Mint is not grown commercially in Nebraska on a large scale yet – there are less than 500 acres – but a project at the University of Nebraska Panhandle Research and Extension Center at Scottsbluff is aimed at providing answers about whether farmers could grow it here and which varieties might grow best.
Yellow field peas (Pisum sativum L.) recently gained popularity across Nebraska due to their rotational benefits and increase in consumers' demand for plant-based alternatives to meat and dairy products.
Preliminary results are in from the first year of a two-year study to evaluate how soil N levels affect protein in Nebraska wheat and to provide data to revise UNL fertility recommendations for dryland wheat.
Researchers have now sequenced and mapped the genome of proso millet – a feat essential to raising yields of the drought-resistant crop in the Nebraska Panhandle and semiarid regions where population booms foreshadow food shortages.
This International Millet Symposium will focus on millet production in the United States and the world; millet breeding, genetics and genomics; and millet uses and products around the world. Nebraska is one of three states producing 95% of the US crop.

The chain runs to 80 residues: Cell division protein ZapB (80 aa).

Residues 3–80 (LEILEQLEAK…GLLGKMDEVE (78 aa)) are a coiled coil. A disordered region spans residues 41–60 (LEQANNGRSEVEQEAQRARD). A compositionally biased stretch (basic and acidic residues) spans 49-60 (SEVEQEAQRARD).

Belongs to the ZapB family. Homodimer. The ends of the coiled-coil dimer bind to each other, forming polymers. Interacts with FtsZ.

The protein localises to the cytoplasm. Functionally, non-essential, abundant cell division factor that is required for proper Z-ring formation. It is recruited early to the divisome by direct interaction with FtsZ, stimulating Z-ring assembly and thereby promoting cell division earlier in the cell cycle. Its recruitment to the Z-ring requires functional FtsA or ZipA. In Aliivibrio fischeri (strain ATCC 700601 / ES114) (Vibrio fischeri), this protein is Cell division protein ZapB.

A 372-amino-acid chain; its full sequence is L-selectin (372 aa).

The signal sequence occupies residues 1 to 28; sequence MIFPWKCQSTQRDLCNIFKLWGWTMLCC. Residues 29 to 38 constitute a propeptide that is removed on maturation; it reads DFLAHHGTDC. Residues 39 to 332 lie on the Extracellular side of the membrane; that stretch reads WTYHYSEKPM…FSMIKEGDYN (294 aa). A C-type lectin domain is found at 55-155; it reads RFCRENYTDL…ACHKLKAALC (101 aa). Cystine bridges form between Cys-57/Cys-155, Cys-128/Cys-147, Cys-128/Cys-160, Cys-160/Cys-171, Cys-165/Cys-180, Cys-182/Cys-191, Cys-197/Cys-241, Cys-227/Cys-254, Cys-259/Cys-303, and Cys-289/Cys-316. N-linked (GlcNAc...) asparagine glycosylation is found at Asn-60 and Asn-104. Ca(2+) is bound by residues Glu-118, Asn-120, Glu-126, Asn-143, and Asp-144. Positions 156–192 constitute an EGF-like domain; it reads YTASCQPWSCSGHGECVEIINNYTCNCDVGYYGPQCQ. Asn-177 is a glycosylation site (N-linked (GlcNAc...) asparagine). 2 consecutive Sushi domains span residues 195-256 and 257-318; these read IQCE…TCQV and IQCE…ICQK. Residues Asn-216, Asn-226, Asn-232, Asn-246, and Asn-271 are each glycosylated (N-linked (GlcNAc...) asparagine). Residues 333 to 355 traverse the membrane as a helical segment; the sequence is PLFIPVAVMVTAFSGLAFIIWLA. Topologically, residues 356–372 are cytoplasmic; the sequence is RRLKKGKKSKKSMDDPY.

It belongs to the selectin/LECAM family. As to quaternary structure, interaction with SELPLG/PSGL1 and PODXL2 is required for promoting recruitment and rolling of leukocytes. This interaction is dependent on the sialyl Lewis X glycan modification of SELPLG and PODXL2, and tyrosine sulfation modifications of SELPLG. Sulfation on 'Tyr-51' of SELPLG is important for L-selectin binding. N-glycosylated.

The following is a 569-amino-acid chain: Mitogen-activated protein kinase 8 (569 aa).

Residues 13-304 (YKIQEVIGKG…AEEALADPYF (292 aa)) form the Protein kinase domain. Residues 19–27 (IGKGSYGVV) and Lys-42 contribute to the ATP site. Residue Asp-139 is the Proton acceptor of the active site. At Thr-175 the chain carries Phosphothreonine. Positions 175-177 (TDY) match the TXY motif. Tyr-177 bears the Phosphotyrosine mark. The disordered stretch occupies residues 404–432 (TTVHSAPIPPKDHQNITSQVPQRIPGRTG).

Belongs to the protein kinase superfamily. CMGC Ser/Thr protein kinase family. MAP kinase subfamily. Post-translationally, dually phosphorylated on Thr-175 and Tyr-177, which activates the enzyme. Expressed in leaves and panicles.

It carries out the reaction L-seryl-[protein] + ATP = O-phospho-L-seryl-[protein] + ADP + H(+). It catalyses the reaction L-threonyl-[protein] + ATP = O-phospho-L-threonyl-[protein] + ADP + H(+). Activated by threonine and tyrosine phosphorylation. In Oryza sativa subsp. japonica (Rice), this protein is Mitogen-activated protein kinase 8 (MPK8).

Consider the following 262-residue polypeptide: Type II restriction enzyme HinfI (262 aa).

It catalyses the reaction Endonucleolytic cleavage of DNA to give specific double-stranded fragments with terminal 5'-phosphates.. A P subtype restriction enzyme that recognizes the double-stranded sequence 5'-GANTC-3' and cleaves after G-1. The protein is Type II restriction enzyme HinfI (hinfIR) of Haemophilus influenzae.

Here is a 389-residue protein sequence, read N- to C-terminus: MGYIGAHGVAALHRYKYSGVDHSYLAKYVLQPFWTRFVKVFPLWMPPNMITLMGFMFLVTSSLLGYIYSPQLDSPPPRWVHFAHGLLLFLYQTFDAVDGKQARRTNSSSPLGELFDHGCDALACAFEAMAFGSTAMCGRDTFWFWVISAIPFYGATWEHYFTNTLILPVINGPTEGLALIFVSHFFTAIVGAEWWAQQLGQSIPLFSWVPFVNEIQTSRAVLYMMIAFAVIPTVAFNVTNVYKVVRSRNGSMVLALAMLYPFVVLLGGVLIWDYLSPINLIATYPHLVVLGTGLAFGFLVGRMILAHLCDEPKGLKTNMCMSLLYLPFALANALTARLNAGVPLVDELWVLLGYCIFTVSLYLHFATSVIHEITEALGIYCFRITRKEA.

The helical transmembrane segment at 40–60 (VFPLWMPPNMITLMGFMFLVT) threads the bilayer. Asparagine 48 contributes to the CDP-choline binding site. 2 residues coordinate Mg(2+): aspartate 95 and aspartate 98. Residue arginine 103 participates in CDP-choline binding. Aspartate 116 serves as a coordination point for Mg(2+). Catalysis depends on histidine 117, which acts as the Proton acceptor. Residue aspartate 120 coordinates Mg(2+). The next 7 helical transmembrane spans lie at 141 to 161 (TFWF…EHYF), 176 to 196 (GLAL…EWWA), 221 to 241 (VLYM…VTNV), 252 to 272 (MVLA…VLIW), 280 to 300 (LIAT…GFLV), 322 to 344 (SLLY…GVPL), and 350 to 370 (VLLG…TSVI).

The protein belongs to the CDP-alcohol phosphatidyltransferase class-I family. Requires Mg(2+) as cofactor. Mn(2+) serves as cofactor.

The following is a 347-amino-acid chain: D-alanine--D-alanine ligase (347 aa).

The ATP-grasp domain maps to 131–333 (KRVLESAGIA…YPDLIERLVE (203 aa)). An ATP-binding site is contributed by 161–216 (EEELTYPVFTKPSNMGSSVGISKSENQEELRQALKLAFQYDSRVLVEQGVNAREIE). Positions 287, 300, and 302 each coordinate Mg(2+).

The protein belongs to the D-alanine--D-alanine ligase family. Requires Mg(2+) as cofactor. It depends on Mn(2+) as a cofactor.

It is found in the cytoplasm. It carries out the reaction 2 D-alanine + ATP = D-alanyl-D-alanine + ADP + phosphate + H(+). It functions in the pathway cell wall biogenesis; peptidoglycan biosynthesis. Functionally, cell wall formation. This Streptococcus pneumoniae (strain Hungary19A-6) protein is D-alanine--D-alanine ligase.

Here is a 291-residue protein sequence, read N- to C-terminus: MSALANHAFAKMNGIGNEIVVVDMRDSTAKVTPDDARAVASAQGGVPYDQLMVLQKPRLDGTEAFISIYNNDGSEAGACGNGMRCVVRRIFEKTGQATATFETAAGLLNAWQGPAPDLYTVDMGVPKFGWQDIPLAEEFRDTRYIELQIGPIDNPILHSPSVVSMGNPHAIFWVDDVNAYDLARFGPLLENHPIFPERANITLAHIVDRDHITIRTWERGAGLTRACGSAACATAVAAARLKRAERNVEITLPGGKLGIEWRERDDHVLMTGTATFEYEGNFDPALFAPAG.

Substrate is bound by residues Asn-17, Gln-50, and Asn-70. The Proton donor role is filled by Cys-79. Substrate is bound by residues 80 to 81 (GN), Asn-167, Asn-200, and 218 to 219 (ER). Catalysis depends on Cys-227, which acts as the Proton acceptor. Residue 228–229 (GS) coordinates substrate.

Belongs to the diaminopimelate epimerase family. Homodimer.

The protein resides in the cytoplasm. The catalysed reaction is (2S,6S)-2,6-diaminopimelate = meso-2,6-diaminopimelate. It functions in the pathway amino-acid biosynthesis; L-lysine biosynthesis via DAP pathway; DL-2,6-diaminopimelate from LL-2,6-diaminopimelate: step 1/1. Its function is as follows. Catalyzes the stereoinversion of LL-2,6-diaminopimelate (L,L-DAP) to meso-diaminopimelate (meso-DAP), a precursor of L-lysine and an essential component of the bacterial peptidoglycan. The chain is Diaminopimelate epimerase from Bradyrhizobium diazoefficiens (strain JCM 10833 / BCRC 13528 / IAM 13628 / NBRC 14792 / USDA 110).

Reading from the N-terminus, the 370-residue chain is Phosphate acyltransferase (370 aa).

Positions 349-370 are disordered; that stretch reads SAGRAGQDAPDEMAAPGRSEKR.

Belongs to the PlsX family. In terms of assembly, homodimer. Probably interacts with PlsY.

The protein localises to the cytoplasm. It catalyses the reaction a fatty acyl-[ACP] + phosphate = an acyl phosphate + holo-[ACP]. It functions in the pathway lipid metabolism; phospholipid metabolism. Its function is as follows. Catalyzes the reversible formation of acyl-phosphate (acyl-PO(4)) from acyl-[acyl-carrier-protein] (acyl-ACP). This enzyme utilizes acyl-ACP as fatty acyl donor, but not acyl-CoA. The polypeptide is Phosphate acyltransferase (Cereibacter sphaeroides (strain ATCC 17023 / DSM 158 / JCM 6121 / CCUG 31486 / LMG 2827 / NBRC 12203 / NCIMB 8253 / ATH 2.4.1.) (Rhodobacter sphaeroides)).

Learn about and engage with the expanding pulse crop industry at two events being held in western Nebraska this month: the Pulse Crops Workshop Jan. 17 at Bridgeport and the Pulse Crops Expo Jan. 18 at Grant. Check the agendas and register for one or both events by Jan. 16.
Field day participants will be able to view field pea varieties and learn about rotational benefits and agronomic practices to profitably grow field peas and integrate them with existing cropping systems.